which films to see with the family during All Saints’ holidays?

From 3 years old

♦ Superworm **

Animated short film program, 40 min

Ninth adaptation of a children’s book by Julia Donaldson and Axel Scheffler, authors of the excellent Gruffalothe short film that gives its name to this program takes up the recipe: a mischievous rhyme about the initiatory research of more or less fantastic animals, all animated in computer graphics giving the illusion that the characters are figurines in volume.

The worm in this story owes its powers not to magic or radiation, like most superheroes, but to a diligent practice of physical training, in the company of its friend, the caterpillar. But the worm will learn, at his expense, that unity does much more than strength …

♦ The Tiger who invited herself for tea ***

Animated short film program, 40 min

An adorable movie set whose heroes are … fearsome tigers! The larger wild cat, on the other hand, knows how to behave in society, especially when invited to drink for tea. Adapted from a children’s book by Judith Kerr, whose refined settings she recreates, the cartoon that gives the program its name exudes a delightfully old-fashioned charm while sending a timeless message about appearances, which are often misleading.

From 5 years old

♦ Yuku and the Himalayan flower ***

by Rémi Durin and Arnaud Demuynck

French, Belgian and Swiss animated films, 1 h 05

Playful and playful musical fable, this animated film is a visual caress and a touching story of mourning.

»READ THE REVIEW. “Yuku and the Himalayan flower”, art against fear

From 6 years old

♦ The Pharaoh, the Savage and the Princess ***

by Michel Ocelot

Franco-Belgian animated film, 1 h 11 pm

Michel Ocelot reconnects with the stories of which he has the secret, mischievous and profound fables about freedom and love in ancient Egypt, medieval Auvergne and the palaces of Istanbul.

»READ THE REVIEW. “The Pharaoh, the Savage and the Princess” by Michel Ocelot: three stories for fun

From 7 years old

Little Nicola. What are we waiting for to be happy? ***

by Amandine Fredon and Benjamin Massoubre

Franco-Luxembourg animated film, 1 h 10 pm

A tribute to the genius of Goscinny and Sempé, who passed away two months ago, this animated feature film blends with graceful fluidity the documentary story of the creation of the character and the sketches of the adventures of little Nicolas.

»READ THE REVIEW. “Little Nicola. What are we waiting for to be happy?”: Award of excellence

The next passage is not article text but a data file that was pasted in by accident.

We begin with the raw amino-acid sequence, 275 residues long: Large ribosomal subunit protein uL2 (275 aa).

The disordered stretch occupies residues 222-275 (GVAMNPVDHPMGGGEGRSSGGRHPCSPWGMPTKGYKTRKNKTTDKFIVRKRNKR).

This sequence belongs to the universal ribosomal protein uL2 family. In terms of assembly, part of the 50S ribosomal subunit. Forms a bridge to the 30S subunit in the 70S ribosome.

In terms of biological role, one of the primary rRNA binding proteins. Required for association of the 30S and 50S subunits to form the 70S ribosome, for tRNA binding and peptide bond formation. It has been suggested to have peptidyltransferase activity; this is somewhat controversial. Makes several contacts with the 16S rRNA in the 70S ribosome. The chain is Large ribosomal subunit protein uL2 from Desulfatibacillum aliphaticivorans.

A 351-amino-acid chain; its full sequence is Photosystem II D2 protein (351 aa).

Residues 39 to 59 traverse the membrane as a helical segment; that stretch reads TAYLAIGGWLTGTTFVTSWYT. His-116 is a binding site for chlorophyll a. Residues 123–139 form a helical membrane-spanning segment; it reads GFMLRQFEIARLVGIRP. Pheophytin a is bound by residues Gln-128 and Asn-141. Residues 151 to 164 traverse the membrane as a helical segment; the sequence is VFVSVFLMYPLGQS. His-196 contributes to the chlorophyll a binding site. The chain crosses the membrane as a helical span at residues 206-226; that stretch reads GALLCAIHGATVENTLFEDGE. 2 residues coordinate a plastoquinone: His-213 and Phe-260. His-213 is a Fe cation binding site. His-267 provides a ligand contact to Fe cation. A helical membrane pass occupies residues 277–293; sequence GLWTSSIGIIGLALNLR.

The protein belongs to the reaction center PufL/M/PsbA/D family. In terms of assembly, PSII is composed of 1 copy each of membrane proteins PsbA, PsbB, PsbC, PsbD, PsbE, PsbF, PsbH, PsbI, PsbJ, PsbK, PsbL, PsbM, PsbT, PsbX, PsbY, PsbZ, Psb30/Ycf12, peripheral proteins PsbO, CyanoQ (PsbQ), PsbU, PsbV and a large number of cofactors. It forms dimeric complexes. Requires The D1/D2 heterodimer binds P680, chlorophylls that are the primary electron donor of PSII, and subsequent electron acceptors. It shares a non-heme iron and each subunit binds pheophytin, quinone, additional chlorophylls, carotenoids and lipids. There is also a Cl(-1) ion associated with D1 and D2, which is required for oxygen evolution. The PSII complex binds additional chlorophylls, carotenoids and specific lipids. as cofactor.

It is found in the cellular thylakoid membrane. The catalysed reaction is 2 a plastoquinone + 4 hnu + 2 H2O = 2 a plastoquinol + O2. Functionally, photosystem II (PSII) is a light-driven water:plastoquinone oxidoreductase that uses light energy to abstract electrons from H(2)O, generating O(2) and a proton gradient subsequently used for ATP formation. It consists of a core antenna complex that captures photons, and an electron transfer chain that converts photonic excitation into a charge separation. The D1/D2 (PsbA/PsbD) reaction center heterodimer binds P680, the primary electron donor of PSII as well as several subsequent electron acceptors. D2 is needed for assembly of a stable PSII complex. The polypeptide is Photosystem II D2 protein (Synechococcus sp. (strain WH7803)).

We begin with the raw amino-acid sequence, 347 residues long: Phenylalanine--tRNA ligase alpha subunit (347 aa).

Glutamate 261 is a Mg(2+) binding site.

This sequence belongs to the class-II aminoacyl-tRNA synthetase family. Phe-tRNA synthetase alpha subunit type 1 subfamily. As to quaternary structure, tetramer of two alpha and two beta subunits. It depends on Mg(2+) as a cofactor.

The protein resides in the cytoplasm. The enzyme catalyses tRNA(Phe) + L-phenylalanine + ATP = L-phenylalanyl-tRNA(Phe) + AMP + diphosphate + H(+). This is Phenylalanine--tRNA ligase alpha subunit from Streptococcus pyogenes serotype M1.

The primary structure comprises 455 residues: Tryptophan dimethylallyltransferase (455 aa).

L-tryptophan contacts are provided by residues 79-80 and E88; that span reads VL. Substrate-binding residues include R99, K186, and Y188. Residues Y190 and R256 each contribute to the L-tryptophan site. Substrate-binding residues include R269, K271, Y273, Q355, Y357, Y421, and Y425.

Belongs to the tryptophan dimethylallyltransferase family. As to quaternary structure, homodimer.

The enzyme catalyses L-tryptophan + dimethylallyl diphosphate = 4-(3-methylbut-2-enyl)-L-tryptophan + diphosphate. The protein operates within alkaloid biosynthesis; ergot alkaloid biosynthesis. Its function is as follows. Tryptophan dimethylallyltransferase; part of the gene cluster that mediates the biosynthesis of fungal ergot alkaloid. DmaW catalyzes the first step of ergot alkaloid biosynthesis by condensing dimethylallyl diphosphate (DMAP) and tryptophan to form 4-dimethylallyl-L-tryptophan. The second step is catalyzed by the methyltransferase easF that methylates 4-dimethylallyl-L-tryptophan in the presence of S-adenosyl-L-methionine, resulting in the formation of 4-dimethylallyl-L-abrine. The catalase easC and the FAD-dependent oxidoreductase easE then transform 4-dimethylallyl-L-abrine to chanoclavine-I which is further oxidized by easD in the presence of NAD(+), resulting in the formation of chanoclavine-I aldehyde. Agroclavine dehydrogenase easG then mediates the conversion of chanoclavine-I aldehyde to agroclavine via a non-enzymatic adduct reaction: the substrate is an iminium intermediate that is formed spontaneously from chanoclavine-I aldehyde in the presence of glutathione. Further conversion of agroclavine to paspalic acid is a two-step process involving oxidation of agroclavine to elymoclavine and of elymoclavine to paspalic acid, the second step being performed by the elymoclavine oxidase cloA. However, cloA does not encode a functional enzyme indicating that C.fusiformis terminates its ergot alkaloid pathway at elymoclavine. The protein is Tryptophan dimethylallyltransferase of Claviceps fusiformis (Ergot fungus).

♦ Samurai Academy **

by Rob Minkoff, Mark Koetsier, Chris Bailey

American, Canadian, British and Chinese animated film, 1:37

A dog who dreams of becoming a samurai in a world where only cats have this privilege: the synopsis of this great Sino-Anglo-Saxon production could legitimately lead us to fear the worst. Not counting 96-year-old Mel Brooks, who wrote this unlikely story inspired by a classic of him, The sheriff is in jail (1974), parody of a western where Indians speak Yiddish …

When he is not looking at the side of Kung Fu Panda, this computer-generated animated film calibrated for the international market, intended for the whole family, finds amusing accents that are rather pleasant: between cinematic winks for parents and scatological jokes for children. Friends of poetry, abstain …

From the age of 8

The new toy **

by James Huth

French film, 1h 52

This new version of Francis Veber’s toy with Pierre Richard released in 1979 is undoubtedly more fun, but also much more harmless.

»READ THE REVIEW. “The new toy”: the billionaire, the baby king and their latest acquisition

♦ Belle and Sébastien, new generation **

by Pierre Core

French film, 1h 36

In the absence of true originality, this modern reinterpretation of the adventures of the heroes of Cécile Aubry takes up the ingredients that made her so lucky.

»READ THE REVIEW. “Belle and Sébastien, new generation”: a little Parisian lost in the mountains

From 10 years old

♦ My father’s secrets **

by Vera Belmont

Franco-Belgian animated film, 1 h 14

Free adaptation of a comic about the silence of a Holocaust survivor, this animated film addresses the issue of the transmission of a long hidden memory.

»READ THE REVIEW. “My father’s secrets”, the Holocaust and what is not said

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